The blip in sales activity seen in May and June will likely persist in July and perhaps spill over to the month of August.

After digging up data from the Multiple Listings Service (MLS), TheRedPin found home sales in the GTA from July 1st to July 20th dropped around 35 per cent from the same time last month.

  • Home Prices

On the pricing front, figures are far harder to predict. However, year-over-year single-digit increases can be expected to continue while month-to-month numbers may hover in the negatives.

TheRedPin did discover the total number of GTA homes that sold for at least 10 per cent over their asking price fell 67 per cent from July 1st to July 20th compared to a month earlier. Over asking sales are often an indicator of a seller’s market and pervasive bidding wars.

  • A shift to a pro-buyer environment

Up until March of this year, when home prices surged 33.3 per cent, first-time buyers looking to take the leap into homeownership faced significant hurdles – from record-low supply to frenzied bidding wars.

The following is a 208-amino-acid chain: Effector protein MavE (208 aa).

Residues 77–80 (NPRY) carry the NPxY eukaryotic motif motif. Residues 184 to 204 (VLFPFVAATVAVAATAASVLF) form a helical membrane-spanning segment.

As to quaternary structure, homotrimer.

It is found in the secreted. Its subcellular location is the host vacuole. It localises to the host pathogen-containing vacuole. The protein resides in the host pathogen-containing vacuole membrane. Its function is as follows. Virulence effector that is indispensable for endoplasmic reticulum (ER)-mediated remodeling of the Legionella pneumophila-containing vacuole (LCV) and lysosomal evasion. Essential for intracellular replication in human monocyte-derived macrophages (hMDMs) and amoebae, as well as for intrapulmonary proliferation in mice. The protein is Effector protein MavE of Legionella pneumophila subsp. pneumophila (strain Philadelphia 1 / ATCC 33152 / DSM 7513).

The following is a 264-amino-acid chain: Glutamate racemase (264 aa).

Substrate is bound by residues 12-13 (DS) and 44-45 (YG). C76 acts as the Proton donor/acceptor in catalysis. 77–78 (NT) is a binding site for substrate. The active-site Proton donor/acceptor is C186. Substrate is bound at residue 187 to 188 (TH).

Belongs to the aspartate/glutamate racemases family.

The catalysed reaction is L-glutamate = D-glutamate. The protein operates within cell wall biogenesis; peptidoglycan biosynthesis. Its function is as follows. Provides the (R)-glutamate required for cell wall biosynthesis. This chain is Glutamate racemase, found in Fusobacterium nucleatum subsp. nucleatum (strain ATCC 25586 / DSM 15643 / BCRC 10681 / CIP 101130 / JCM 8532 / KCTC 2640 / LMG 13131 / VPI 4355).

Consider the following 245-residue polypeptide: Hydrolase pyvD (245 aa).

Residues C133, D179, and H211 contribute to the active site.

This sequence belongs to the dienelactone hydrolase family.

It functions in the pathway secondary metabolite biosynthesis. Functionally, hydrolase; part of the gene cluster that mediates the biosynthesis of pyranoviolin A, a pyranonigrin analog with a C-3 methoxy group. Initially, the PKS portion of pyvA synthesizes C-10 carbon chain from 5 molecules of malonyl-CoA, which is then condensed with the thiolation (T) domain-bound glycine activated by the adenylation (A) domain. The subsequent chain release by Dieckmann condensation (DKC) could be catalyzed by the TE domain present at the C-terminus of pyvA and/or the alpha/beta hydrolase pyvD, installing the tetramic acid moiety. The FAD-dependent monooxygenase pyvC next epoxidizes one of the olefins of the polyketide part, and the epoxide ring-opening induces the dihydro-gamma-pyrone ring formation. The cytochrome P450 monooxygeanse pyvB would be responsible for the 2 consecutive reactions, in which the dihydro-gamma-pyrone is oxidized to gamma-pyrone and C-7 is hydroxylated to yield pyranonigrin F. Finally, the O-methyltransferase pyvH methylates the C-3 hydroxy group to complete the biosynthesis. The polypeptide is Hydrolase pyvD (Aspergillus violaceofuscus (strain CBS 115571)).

The recent implementation of the Fair Housing Plan together with the interest rate change will likely result in more of a pro-buyer environment in the real estate market, which many industry insiders suggest buyers should capitalize on.

  • Silver lining for homeowners

For most people, the decision to buy, live and invest in a home isn’t about short-term gains. While house flippers may be sensitive to month-to-month changes, when it comes to your property, having a timeline factoring in at least the next three to five years (both from a lifestyle and financial perspective) is often recommended. And to that point, price growth is still in the positives in comparison to the previous year. Moreover, as highlighted above, GTA-wide home prices collectively climbed 72 per cent since 2012 alone.

It’s also important to factor in how your individual property is performing rather than looking at the market as a whole. For example, when grouping together all home types across the GTA, the average sold price in June 2017 was recorded at a six per cent annual increase. However, when isolating just condominiums in Toronto, apartments saw a significant 23 per cent jump.

Location and home type are incredibly important when tracking the state of your real estate investment. Note: share your property type and neighbourhood in the comments section below and TheRedPin will provide information on average prices in your local market.